The coach takes a chance on you and gives you a run. You feel at home on the field and boot three goals to round out a nice victory for the team.
Stay focused because your footy journey is not always filled with rainbows and skittles.
There are lows, but pay attention. These moments help you stay grounded and remind you of what you want out of life.
Throughout your life in footy, you cop a fair bit of flack. It makes you feel down and question if having a passion for footy means there is something wrong with you.
You hear comments like ‘get back in the kitchen’ or ‘you kick like a girl’, as well as a lot of external noise about whether or not women’s footy is ‘marketable’ to spectators.
At 17, you have another major setback. You break your ankle pretty bad playing footy and spend your 18th birthday in a wheelchair.
You hope it isn’t a football-ending injury. It isn’t.
In 2013, you’re selected as the third overall draft pick to the Melbourne Football Club for the women’s AFL exhibition series. AFL – let that sink in.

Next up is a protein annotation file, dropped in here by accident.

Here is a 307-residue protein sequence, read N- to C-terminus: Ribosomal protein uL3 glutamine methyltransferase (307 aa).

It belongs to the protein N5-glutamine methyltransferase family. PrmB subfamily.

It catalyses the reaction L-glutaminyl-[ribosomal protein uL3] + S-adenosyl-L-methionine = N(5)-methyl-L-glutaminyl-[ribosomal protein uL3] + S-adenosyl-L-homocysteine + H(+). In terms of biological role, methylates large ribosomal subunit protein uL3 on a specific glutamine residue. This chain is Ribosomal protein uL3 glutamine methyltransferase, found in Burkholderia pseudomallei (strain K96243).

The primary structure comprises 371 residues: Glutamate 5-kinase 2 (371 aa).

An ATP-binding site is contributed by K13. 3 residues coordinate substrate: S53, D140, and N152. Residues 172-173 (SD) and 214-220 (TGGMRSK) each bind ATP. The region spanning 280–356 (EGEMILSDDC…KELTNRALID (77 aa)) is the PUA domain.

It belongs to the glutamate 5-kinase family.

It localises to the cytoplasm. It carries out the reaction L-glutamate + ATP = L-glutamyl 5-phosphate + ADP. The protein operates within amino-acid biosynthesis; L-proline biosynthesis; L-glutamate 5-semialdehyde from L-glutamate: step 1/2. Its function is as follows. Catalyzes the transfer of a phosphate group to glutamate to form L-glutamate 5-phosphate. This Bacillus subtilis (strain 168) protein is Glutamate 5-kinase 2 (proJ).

In 2014, you don the Melbourne jersey again for the second exhibition match of the year.
This game is a bit harder to get to. This is the first game Gran Rose will miss. She was always your biggest supporter.
You surprise yourself with how well you play. You take fourteen marks and score two goals, and you’re named best on ground. Gran would be so proud.
Throughout these achievements, one of the most valuable things footy teaches you, is how to be a great leader.
On and off the field your teammates come to you when they’re down. You are the person they want to confide in. You are the one they seek out for support.
This is challenging at times, but you recognise that being a leader is a privilege and that if you can help just one player in a positive way, that it’s all worth it.
You hear a lot of noise about the construction of a professional women’s footy league, but it seems too far away for you to put your life on hold.
You reconcile that you’ve had some great wins in footy, but you’ve hit the ceiling.